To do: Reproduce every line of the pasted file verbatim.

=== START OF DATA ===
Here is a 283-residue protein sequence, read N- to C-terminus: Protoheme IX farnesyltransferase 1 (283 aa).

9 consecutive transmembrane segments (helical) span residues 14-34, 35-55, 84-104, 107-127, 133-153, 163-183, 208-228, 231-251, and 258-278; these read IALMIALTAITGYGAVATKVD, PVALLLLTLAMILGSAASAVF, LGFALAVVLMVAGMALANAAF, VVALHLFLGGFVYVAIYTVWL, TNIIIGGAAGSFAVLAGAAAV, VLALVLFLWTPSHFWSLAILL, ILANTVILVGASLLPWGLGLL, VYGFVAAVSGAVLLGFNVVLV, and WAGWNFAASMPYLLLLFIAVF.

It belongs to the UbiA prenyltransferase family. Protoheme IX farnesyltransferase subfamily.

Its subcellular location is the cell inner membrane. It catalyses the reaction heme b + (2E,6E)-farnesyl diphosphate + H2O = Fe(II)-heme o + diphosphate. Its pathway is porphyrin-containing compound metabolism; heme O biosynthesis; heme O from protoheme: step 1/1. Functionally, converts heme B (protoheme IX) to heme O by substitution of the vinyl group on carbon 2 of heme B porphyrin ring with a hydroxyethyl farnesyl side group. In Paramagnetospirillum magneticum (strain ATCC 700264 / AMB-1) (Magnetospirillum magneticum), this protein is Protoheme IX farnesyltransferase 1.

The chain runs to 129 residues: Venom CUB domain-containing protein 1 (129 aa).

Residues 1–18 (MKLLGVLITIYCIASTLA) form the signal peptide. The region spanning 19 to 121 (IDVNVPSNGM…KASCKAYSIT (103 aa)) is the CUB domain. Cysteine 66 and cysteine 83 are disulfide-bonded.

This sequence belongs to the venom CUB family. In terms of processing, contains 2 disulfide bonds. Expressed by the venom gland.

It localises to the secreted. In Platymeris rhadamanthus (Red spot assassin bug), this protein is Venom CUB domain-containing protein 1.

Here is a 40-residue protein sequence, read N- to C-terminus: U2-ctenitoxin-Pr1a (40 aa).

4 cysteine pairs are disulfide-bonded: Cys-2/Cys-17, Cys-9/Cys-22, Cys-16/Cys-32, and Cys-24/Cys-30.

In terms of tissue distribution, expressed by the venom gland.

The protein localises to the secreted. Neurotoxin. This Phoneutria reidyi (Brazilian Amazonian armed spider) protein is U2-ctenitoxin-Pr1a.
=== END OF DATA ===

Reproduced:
Here is a 283-residue protein sequence, read N- to C-terminus: Protoheme IX farnesyltransferase 1 (283 aa).

9 consecutive transmembrane segments (helical) span residues 14-34, 35-55, 84-104, 107-127, 133-153, 163-183, 208-228, 231-251, and 258-278; these read IALMIALTAITGYGAVATKVD, PVALLLLTLAMILGSAASAVF, LGFALAVVLMVAGMALANAAF, VVALHLFLGGFVYVAIYTVWL, TNIIIGGAAGSFAVLAGAAAV, VLALVLFLWTPSHFWSLAILL, ILANTVILVGASLLPWGLGLL, VYGFVAAVSGAVLLGFNVVLV, and WAGWNFAASMPYLLLLFIAVF.

It belongs to the UbiA prenyltransferase family. Protoheme IX farnesyltransferase subfamily.

Its subcellular location is the cell inner membrane. It catalyses the reaction heme b + (2E,6E)-farnesyl diphosphate + H2O = Fe(II)-heme o + diphosphate. Its pathway is porphyrin-containing compound metabolism; heme O biosynthesis; heme O from protoheme: step 1/1. Functionally, converts heme B (protoheme IX) to heme O by substitution of the vinyl group on carbon 2 of heme B porphyrin ring with a hydroxyethyl farnesyl side group. In Paramagnetospirillum magneticum (strain ATCC 700264 / AMB-1) (Magnetospirillum magneticum), this protein is Protoheme IX farnesyltransferase 1.

The chain runs to 129 residues: Venom CUB domain-containing protein 1 (129 aa).

Residues 1–18 (MKLLGVLITIYCIASTLA) form the signal peptide. The region spanning 19 to 121 (IDVNVPSNGM…KASCKAYSIT (103 aa)) is the CUB domain. Cysteine 66 and cysteine 83 are disulfide-bonded.

This sequence belongs to the venom CUB family. In terms of processing, contains 2 disulfide bonds. Expressed by the venom gland.

It localises to the secreted. In Platymeris rhadamanthus (Red spot assassin bug), this protein is Venom CUB domain-containing protein 1.

Here is a 40-residue protein sequence, read N- to C-terminus: U2-ctenitoxin-Pr1a (40 aa).

4 cysteine pairs are disulfide-bonded: Cys-2/Cys-17, Cys-9/Cys-22, Cys-16/Cys-32, and Cys-24/Cys-30.

In terms of tissue distribution, expressed by the venom gland.

The protein localises to the secreted. Neurotoxin. This Phoneutria reidyi (Brazilian Amazonian armed spider) protein is U2-ctenitoxin-Pr1a.